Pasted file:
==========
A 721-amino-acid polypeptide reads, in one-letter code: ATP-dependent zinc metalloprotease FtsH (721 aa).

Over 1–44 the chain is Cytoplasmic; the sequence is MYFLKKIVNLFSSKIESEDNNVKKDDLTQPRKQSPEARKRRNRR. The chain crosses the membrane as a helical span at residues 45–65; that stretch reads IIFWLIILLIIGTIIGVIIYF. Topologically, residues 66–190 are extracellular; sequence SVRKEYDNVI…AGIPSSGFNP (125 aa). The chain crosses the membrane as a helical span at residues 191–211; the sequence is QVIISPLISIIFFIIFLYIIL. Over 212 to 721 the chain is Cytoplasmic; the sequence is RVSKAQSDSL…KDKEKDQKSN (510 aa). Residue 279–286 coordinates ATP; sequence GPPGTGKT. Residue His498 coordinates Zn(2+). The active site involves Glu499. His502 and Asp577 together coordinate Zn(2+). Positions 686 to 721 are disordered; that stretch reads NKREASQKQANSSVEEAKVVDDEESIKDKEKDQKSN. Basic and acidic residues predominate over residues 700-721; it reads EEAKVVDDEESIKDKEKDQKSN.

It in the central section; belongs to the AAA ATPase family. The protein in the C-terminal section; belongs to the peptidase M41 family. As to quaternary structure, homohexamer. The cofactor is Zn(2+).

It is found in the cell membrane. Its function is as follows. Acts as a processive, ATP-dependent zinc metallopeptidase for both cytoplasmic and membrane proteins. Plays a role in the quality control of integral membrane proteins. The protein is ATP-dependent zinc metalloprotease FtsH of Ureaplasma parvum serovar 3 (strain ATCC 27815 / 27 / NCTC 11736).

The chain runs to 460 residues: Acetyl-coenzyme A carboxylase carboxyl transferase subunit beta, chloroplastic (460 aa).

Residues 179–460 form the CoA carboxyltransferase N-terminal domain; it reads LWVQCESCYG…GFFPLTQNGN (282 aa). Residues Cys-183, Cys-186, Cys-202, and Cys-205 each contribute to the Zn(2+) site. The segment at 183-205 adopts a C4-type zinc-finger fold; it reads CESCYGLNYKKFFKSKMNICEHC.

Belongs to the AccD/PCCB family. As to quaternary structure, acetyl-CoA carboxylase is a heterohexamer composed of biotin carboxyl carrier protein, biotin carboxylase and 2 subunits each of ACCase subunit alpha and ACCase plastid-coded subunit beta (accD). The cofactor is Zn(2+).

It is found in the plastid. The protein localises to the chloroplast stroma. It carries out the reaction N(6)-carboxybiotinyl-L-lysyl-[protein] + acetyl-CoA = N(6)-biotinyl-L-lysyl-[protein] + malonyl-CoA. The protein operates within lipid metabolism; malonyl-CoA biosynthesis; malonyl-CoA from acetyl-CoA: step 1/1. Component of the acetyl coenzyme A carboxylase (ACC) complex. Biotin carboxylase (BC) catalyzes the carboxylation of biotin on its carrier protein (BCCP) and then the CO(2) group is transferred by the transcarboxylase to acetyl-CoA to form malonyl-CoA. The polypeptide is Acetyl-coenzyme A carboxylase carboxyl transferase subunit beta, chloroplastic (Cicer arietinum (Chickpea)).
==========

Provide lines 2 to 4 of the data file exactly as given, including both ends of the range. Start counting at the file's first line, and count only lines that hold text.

Over 1–44 the chain is Cytoplasmic; the sequence is MYFLKKIVNLFSSKIESEDNNVKKDDLTQPRKQSPEARKRRNRR. The chain crosses the membrane as a helical span at residues 45–65; that stretch reads IIFWLIILLIIGTIIGVIIYF. Topologically, residues 66–190 are extracellular; sequence SVRKEYDNVI…AGIPSSGFNP (125 aa). The chain crosses the membrane as a helical span at residues 191–211; the sequence is QVIISPLISIIFFIIFLYIIL. Over 212 to 721 the chain is Cytoplasmic; the sequence is RVSKAQSDSL…KDKEKDQKSN (510 aa). Residue 279–286 coordinates ATP; sequence GPPGTGKT. Residue His498 coordinates Zn(2+). The active site involves Glu499. His502 and Asp577 together coordinate Zn(2+). Positions 686 to 721 are disordered; that stretch reads NKREASQKQANSSVEEAKVVDDEESIKDKEKDQKSN. Basic and acidic residues predominate over residues 700-721; it reads EEAKVVDDEESIKDKEKDQKSN.

It in the central section; belongs to the AAA ATPase family. The protein in the C-terminal section; belongs to the peptidase M41 family. As to quaternary structure, homohexamer. The cofactor is Zn(2+).

It is found in the cell membrane. Its function is as follows. Acts as a processive, ATP-dependent zinc metallopeptidase for both cytoplasmic and membrane proteins. Plays a role in the quality control of integral membrane proteins. The protein is ATP-dependent zinc metalloprotease FtsH of Ureaplasma parvum serovar 3 (strain ATCC 27815 / 27 / NCTC 11736).